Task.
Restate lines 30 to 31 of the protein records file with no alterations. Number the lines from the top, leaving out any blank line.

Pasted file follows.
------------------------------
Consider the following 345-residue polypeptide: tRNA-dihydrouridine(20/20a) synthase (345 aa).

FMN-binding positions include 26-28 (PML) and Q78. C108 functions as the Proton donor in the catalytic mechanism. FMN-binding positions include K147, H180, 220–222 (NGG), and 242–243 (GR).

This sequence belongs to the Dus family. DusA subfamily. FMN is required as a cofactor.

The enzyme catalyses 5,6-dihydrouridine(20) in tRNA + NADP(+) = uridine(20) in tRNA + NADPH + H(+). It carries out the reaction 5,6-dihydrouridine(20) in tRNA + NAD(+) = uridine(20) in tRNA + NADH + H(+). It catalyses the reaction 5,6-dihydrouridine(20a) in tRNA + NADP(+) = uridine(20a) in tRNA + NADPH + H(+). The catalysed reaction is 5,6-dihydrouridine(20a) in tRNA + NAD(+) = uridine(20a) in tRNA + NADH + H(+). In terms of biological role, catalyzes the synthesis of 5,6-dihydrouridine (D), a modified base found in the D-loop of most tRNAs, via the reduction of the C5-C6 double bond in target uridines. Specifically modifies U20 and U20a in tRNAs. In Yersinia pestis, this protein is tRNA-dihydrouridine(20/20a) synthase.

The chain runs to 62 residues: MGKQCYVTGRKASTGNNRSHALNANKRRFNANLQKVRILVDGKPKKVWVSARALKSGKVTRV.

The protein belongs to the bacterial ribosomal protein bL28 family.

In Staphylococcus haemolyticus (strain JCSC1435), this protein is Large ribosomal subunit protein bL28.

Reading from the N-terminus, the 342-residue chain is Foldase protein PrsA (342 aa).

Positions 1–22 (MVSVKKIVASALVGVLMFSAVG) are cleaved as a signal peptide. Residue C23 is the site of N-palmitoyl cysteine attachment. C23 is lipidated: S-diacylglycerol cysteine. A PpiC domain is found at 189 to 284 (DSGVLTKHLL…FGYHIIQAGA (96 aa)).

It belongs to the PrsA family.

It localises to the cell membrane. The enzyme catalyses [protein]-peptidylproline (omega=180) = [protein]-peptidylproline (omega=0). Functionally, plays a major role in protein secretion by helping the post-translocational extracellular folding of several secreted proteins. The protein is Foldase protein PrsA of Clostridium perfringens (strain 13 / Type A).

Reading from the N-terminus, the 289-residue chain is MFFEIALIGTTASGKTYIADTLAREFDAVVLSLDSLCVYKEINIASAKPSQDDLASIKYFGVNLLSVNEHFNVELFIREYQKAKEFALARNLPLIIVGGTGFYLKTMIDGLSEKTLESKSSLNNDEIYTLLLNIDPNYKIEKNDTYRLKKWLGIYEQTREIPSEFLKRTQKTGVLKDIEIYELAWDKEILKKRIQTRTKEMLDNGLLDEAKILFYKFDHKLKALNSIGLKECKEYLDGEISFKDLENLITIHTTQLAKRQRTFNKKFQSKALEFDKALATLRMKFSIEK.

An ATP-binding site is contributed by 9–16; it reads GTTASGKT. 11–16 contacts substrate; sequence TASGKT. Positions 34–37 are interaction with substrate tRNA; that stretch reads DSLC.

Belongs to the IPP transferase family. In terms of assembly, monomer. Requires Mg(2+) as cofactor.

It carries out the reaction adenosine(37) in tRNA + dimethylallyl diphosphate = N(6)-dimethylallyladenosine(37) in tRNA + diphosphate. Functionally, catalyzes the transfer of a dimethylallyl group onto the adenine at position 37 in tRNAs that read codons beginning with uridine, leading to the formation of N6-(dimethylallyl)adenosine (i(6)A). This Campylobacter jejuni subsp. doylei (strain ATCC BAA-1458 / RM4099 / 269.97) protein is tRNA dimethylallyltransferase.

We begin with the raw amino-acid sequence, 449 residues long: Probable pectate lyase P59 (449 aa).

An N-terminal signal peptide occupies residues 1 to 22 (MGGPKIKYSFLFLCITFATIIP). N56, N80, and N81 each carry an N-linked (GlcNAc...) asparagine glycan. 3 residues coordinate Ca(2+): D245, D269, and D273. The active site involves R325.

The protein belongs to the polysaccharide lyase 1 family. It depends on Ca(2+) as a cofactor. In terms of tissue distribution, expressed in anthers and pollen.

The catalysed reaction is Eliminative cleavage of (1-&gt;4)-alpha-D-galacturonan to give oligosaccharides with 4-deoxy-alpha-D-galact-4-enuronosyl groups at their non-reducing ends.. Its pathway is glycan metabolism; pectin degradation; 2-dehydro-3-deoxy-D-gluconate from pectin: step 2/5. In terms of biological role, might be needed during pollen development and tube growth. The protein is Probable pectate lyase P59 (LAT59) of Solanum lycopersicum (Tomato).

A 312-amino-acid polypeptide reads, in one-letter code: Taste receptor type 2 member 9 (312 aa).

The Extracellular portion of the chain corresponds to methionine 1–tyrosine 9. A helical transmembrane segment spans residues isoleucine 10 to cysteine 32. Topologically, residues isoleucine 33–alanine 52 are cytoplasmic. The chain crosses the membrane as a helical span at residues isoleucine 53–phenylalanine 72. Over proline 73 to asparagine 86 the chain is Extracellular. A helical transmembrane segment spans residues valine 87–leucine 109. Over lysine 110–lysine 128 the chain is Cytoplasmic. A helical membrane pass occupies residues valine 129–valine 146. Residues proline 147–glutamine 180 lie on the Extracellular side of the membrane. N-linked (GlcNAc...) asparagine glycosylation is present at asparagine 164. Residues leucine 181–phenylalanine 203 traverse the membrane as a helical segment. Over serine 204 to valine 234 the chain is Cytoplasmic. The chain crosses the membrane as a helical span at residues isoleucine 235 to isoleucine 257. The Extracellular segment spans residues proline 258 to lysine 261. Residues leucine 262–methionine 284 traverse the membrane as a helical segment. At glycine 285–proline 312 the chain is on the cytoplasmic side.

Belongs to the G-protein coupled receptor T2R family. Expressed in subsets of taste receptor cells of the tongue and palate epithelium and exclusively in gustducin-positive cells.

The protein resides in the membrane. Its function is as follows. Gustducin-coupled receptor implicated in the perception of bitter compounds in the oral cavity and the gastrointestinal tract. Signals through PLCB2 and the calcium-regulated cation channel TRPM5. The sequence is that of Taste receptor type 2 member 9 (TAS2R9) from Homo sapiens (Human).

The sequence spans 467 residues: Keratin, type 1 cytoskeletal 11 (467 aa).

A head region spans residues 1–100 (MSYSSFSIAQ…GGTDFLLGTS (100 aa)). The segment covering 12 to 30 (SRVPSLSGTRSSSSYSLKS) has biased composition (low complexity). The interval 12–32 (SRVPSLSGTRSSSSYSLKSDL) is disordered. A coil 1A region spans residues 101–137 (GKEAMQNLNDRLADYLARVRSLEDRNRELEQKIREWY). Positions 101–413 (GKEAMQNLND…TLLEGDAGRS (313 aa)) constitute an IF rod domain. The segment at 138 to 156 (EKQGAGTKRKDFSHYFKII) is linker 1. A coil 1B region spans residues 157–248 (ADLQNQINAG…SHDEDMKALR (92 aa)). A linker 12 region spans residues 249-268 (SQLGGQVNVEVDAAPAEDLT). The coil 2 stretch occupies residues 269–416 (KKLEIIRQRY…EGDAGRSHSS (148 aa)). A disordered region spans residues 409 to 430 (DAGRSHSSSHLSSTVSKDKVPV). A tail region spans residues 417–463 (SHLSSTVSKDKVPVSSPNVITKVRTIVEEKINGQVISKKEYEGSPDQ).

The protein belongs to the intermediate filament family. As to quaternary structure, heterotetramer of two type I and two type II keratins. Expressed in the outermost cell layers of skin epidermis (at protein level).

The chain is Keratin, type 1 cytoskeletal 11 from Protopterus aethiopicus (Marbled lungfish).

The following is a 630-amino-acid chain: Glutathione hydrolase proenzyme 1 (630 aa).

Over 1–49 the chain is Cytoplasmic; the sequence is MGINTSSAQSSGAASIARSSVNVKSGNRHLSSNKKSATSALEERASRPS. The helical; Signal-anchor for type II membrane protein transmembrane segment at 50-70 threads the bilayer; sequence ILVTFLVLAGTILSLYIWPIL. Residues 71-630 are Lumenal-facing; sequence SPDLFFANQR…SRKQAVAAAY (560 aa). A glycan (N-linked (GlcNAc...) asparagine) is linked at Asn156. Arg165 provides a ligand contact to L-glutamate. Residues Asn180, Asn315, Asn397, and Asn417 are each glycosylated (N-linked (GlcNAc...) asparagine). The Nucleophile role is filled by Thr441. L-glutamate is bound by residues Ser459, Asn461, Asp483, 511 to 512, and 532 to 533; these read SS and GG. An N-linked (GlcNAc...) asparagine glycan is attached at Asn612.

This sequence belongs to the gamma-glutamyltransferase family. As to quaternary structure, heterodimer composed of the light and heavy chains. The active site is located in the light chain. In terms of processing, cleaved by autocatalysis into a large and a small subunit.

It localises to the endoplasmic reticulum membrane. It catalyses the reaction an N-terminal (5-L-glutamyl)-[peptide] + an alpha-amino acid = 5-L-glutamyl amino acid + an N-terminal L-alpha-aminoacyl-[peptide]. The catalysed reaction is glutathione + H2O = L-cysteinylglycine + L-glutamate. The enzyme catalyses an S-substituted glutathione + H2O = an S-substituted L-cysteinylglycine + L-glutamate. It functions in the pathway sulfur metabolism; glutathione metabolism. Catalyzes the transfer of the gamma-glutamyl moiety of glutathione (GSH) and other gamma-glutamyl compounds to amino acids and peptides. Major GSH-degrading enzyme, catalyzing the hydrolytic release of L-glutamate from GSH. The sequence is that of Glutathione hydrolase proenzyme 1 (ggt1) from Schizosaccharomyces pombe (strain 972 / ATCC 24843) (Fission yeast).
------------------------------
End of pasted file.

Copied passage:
This sequence belongs to the gamma-glutamyltransferase family. As to quaternary structure, heterodimer composed of the light and heavy chains. The active site is located in the light chain. In terms of processing, cleaved by autocatalysis into a large and a small subunit.

It localises to the endoplasmic reticulum membrane. It catalyses the reaction an N-terminal (5-L-glutamyl)-[peptide] + an alpha-amino acid = 5-L-glutamyl amino acid + an N-terminal L-alpha-aminoacyl-[peptide]. The catalysed reaction is glutathione + H2O = L-cysteinylglycine + L-glutamate. The enzyme catalyses an S-substituted glutathione + H2O = an S-substituted L-cysteinylglycine + L-glutamate. It functions in the pathway sulfur metabolism; glutathione metabolism. Catalyzes the transfer of the gamma-glutamyl moiety of glutathione (GSH) and other gamma-glutamyl compounds to amino acids and peptides. Major GSH-degrading enzyme, catalyzing the hydrolytic release of L-glutamate from GSH. The sequence is that of Glutathione hydrolase proenzyme 1 (ggt1) from Schizosaccharomyces pombe (strain 972 / ATCC 24843) (Fission yeast).